Compatriot Thor Hushovd, of Garmin-Cervelo, finished third to retain the race leader’s Yellow Jersey after 226.5km of racing from Dinan on the north coast to Lisieux in Normandy.
After the longest stage of the race, held in rainy conditions, Boasson Hagen proved the strongest from a bunch sprint that saw Australian Matt Goss of HTC-Highroad finish second.
Boasson Hagen only just squeezed into Team Sky’s squad after he picked up a dose of shingles in the week leading to the July 2 to 24 race.
And despite being a key helper in Bradley Wiggins’ bid for the Yellow Jersey, he repaid their faith by bringing the British outfit an historic first win in the world’s premier cycling event.
“It’s really nice to win this stage. It was a goal when I started this Tour so it’s great to finally achieve it,” said Boasson Hagen, who hails from a small village north of Lillehammer.
“It really great to stand up on top of the podium and look at all the people. With Thor having the Yellow Jersey, it’s a great day for Norway.”
Hushovd, who took the Yellow Jersey when Garmin won the team time-trial last Sunday, retained his overall lead of 01sec on Australia’s two-time runner-up Cadel Evans of BMC.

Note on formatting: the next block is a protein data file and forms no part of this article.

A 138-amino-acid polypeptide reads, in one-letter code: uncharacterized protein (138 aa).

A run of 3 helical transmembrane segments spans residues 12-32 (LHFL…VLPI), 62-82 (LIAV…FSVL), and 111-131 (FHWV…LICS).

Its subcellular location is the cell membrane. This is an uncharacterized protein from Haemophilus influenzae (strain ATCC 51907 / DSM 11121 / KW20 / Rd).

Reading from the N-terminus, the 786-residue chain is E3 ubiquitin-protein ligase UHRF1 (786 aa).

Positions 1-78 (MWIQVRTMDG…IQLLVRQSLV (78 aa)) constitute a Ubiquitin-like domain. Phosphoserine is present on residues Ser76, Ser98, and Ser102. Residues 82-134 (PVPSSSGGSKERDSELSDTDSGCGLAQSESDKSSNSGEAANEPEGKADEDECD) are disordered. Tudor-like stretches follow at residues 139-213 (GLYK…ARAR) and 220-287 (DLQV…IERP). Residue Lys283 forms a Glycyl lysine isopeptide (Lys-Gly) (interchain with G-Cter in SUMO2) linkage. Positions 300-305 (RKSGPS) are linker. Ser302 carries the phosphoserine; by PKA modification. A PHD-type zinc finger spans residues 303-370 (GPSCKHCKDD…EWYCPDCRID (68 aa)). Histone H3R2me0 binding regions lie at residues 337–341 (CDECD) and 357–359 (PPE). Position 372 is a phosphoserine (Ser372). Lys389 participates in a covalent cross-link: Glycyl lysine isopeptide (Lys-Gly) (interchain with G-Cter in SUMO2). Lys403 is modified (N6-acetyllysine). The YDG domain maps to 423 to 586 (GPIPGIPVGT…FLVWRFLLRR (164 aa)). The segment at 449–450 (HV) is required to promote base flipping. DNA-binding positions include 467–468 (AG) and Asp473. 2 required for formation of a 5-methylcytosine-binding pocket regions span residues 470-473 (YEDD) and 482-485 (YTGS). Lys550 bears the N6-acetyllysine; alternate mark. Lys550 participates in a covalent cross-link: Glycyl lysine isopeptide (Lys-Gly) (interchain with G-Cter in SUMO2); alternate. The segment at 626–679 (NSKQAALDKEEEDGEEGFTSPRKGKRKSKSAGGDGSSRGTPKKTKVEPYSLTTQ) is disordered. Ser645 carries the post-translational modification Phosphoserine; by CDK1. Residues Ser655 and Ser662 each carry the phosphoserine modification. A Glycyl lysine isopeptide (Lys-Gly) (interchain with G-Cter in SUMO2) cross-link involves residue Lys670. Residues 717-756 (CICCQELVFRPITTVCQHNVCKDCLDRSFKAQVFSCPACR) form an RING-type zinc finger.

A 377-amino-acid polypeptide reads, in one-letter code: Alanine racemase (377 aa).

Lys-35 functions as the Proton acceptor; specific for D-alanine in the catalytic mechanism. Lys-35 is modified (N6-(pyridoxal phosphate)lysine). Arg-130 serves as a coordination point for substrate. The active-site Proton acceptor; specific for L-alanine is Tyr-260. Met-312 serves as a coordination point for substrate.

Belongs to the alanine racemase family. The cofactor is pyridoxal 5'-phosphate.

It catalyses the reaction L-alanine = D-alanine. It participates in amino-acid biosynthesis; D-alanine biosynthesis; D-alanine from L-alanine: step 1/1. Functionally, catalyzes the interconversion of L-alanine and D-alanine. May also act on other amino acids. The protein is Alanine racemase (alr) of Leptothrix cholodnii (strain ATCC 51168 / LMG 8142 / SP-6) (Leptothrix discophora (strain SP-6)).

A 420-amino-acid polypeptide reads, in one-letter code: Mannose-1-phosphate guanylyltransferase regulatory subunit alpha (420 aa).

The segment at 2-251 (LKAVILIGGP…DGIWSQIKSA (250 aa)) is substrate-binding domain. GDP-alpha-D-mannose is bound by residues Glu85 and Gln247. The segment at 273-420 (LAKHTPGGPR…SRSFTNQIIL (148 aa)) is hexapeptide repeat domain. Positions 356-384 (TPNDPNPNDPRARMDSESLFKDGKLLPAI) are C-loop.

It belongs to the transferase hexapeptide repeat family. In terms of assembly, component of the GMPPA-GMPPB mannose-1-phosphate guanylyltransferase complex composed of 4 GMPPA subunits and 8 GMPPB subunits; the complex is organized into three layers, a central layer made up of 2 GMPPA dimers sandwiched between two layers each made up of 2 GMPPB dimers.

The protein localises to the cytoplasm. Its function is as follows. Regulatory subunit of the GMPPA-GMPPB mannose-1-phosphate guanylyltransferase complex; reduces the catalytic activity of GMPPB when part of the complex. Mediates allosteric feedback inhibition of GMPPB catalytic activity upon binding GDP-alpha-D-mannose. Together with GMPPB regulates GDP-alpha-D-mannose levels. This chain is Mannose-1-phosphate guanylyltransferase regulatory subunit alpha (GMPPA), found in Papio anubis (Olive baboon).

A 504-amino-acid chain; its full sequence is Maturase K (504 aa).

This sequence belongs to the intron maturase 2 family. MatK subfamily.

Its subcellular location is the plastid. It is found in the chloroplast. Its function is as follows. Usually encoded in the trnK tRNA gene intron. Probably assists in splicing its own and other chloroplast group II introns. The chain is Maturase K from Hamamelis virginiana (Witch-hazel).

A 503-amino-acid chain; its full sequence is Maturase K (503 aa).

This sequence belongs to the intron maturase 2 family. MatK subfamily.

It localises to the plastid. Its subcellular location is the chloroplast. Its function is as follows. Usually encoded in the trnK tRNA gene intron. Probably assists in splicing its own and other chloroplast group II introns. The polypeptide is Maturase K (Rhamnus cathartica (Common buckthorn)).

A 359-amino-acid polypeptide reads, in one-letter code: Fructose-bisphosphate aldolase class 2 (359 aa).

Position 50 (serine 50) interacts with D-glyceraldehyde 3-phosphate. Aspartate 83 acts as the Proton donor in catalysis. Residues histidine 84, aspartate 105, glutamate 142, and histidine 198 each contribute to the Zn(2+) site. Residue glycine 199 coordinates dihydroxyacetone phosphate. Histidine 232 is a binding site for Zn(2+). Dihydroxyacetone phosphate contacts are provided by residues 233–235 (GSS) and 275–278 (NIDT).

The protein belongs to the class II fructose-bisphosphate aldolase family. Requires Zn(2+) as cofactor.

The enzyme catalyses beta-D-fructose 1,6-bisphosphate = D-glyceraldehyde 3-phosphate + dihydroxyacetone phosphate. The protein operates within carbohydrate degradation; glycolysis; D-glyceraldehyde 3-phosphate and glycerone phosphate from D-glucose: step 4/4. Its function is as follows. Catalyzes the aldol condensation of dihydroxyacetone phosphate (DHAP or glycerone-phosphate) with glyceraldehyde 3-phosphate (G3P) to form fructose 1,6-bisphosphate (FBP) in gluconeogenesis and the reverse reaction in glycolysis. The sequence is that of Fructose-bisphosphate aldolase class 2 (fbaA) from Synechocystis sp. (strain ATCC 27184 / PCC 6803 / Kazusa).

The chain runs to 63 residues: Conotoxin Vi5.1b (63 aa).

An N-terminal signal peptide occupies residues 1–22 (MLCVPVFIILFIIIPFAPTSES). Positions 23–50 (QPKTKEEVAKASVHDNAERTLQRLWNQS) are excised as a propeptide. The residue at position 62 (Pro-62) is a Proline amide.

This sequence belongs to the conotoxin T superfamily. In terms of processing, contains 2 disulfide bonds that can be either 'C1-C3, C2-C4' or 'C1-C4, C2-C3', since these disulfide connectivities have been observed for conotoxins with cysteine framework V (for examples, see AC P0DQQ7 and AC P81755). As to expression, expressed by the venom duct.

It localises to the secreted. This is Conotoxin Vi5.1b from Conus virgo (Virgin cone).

Despite being beaten by a bike length, Hushovd was quick to applaud the feat of his compatriot.
“It’s not too bad eh? A little country like Norway and we’ve got the stage win and the Yellow Jersey,” said Hushovd.
“Edvald has great potential. He’s won the longest stage of the Tour, and one which was very difficult. He’s got a great future ahead of him.
“He does well on most terrains, sprints, time-trials and he can climb well also.”
Belgium’s Philippe Gilbert, who won the opening stage and the Yellow Jersey for a day, could only finish seventh despite the hilly finale suiting his abilities.
However, the Omega-Pharma ace was consoled when he kept the points competition’s Green Jersey by a point from Spaniard Jose Joaquin Rojas of Movistar.
Gilbert said his bid for victory was hampered because he hesitated when he saw Australian rival Cadel Evans on his wheel, but he admitted that no one would have matched Boasson Hagen’s pace.
“Even a very good Goss and a strong Hushovd wouldn’t have beat him. He deserved the win,” said Gilbert.
Welshman Geraint Thomas reinforced his grip on the White Jersey for the race’s best-placed rider aged 25 and under. He sits seventh overall, 12sec behind Hushovd and just one place ahead of team-mate Boasson Hagen.
Spain’s defending champion Alberto Contador, who rides for Saxo Bank, finished with the front group in 48th place and remains 1:42 off the pace, 1:41 behind Evans and 1:30 behind rival Andy Schleck.
Friday’s stage is a 218km ride over mainly flat terrain from Le Mans to Chateauroux.